Exeter JCR has passed a motion to boycott hall in protest against the disproportionately high living costs faced by their students compared to other colleges across the university.
The boycott will begin on 17th February and is aimed at forcing the college’s senior management to open a dialogue with students about the cost of living.
The motion was carried by a margin of thirty votes with five students choosing to vote against, although the list of proposers and seconders featured over a hundred names.
JCR President Richard Collett-White explained the reason behind the boycott. He said, “Exeter ranks bottom in Oxford for living costs satisfaction. We pay an £840 Catering Charge annually and yet more for each meal, making us the most expensive undergraduate college. It costs around £13 a day to eat in college taking the catering charge into account. This undermines our access efforts and affordability. Years of ‘negotiations’ have yielded precious little, leading to widespread demand for a boycott.”
However, the college’s Rector, Frances Cairncross, CBE, FRSE, told Cherwell, “We are having conversations with the JCR and MCR about their views on the catering charge, and taking the opportunity to explain to them the true nature of college finances, about which there seems to be some uncertainty in the student body.”
One student commented, “Everyone in the JCR is pissed off, so it is just a matter of whether people think that boycotting will work. I don’t really think we have any other option.”
Another Exeter student, who wished to remain anonymous, told Cherwell, “Our college has been running a healthy surplus for several years – this year it nearly reached a million pounds of unrestricted surplus! Exeter is not a poor college, we’re just shockingly expensive. There’s a feeling that something has got to give – that if nothing is done about it, the JCR will be plagued by this problem for years to come.”
The motion included a mandate for Collett-White to arrange a meeting with the college Rector, Bursar and catering managers where students could air their concerns about the cost of living in college. In an open email addressed to the Rector, along with catering staff, he said, “The hall charge imposed on members of the JCR is widely felt to be unjustly high, relative to other Oxford colleges, and any effort to reduce the cost of living for students is to be encouraged. The proposed open meeting is an opportunity for College to persuade students not to go ahead with a hall boycott. Students at the JCR meeting hoped this would involve an explanation of why the Fellows have set charges at Exeter far higher than other colleges, as well as providing greater transparency and some concrete proposals to reduce student dissatisfaction.”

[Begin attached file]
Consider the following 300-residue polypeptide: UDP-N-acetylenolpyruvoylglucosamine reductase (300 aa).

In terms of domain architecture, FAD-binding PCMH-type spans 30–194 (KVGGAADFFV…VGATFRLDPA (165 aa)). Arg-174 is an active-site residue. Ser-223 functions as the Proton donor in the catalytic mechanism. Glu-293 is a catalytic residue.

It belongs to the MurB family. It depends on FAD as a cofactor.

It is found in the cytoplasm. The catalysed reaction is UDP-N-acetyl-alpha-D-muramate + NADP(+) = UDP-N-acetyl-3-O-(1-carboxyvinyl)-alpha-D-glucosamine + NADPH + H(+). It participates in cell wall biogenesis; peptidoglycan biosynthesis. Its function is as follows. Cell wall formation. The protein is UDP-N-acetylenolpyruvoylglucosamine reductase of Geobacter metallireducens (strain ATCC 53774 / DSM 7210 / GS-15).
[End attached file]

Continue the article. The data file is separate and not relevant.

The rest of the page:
The boycott follows on from past disputes between the college and the JCR over finance issues. In an email to the JCR, the president said, “College failed to provide any evidence of their financial difficulty or need and failed to produce the schedules (as they agreed to do in 2009). The information College provided OUSU about their living costs was incorrect and did not include the full catering charge.”
The JCR passed a similar motion last Trinity to hold a one day hall boycott. As a result, the college said they would explore alternatives and implement them by this Hilary term, but they have not yet fulfilled this promise. One anonymous Exeter student was optimistic about JCR support, saying, “Last year’s boycott had a 100% turnout! Because this is a longer boycott our focus is on ‘substantially reducing hall turnout’ rather than emptying hall entirely. It’s an optional boycott for students.”
The Campaign Communications Officer emphasised the need for community involvement, stating, “In order to make the boycott last we need to provide Hallternatives for Exeter students. Some colleges and local businesses have already agreed to help out but we would really appreciate any more practical support, so if you are a JCR president and know that your hall would be able to take a few Exeter students we’d love to hear from you.”
The JCR has spent £120 on utensils for cooking in the college’s sole kitchen and have arranged extra support from Balliol JCR.